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Federal Rule of Appellate Procedure 28(j)

Posted on Oct. 7, 2022

In last Friday’s post on the Tax Court’s recent order in Dollarhide v. Commissioner, I brought up the discussion in the order of Seaview Trading a case on which we blogged here. I alluded to the fact that the IRS had filed a request that the 9th Circuit reconsider its decision in Seaview via an en banc hearing. Here is the brief filed by the IRS requesting the en banc hearing and here is the Seaview’s response. The government does not lightly request en banc hearings and doing so often signals its willingness to seek cert if it fails to get the requested relief from the circuit.

Another facet of appellate litigation is the opportunity to keep the circuit court informed of developments in the law that occur after submission of the briefs and prior to the court’s opinion. The IRS viewed the order by Judge Holmes in the Dollarhide case to be sufficiently significant that it brought that order to the attention of the 9th Circuit via a Federal Rules of Appellate Procedure Rule (FRAP) 28(j) letter. Seaview thought that the order in Dollarhide was of no consequence and responded with its own letter to the 9th Circuit basically explaining why the court should pay no attention to the letter from the IRS.

The 9th Circuit has not yet granted the request for an en banc hearing. The IRS letter essentially asks that the judges considering whether to grant the request note the description of the issue contained in the Tax Court’s order in Dollarhide.

In the Tax Court’s order, Judge Holmes pointed out that the reasoning in Seaview, a case involving a partnership, would apply equally to a return that an individual provided to an IRS agent. I don’t think that conclusion surprised anyone; however, the broad application of the Seaview decision no doubt played a role in the government’s decision to seek en banc review.

The FRAP 28(j) letter provides the opportunity to point out that submission of a brief need not be the end of communication with the court if a significant event occurs thereafter that could impact that court’s decision on an issue. These letters need to be narrowly crafted as letters providing information. This is not an opportunity to further brief the issue. The body of any cover letter and the body of any response need to be no more than 350 words. These letters also need to be sent only when something of sufficient significant takes places. That’s essentially the point that Seaview makes in writing in response to the FRAP 28(j) letter sent by the government. Basically it said no offense to Judge Holmes but his order was not sufficiently relevant or important to merit a FRAP 28(j) letter.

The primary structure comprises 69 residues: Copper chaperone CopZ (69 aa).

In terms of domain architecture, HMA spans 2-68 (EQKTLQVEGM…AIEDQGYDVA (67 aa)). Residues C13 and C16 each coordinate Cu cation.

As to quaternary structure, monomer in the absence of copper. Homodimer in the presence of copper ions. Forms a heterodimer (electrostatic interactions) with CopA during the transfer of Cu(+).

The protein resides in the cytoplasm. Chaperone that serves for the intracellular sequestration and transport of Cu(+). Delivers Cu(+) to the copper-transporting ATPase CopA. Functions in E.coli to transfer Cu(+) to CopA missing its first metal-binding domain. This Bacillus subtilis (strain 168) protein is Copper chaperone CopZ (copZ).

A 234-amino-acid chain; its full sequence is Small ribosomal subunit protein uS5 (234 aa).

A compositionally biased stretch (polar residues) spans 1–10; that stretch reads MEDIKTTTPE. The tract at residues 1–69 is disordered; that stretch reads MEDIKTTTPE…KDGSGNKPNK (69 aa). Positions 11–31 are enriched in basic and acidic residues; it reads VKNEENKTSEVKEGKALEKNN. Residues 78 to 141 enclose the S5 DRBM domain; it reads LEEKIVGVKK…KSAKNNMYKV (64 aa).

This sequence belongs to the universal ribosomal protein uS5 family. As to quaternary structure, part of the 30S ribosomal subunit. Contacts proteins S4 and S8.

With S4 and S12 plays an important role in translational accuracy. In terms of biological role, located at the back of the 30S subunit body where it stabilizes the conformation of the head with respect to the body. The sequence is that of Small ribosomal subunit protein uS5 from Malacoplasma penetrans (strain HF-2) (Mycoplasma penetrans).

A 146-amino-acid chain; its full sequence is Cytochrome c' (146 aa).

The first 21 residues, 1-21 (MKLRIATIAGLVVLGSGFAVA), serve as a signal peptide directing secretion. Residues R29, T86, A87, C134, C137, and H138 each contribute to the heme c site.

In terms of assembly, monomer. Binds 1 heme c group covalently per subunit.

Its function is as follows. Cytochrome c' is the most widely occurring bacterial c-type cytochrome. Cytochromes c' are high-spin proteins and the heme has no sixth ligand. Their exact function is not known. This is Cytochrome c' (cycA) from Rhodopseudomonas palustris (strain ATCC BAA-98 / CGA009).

While FRAP 28(j) applies to all federal circuit court cases, not every court accepting briefs has an identical rule and some federal circuit courts have local rules that supplement FRAP 28(j). For example, unlike some other circuit courts, the 11th Circuit allows amicus who have already filed briefs in the case to file an FRAP 28(j) letter in Internal Operating Procedure 1 under Rule 29 for amicus briefs.  In contrast, neither the D.C. Cir., Fed. Cir., nor 3d Cir. allow an amicus to file an FRAP 28(j) letter.

I think every judge considering a matter that has been briefed would appreciate being told by one of the parties of a significant development in the law that occurred after submission of the briefs or oral argument as long as the party informing the court does not submit too many additional letters, does so only when the matter is significant and limits the additional information to alerting the court rather than relitigating the issue.  Just like Aesop’s shepherd boy who cried wolf, a party could overuse this process.

Seaview remains an important case to watch. Thanks to the parties for the opportunity to discuss a narrow procedural issue while we wait for the 9th Circuit to decide whether it will opine further on this case.

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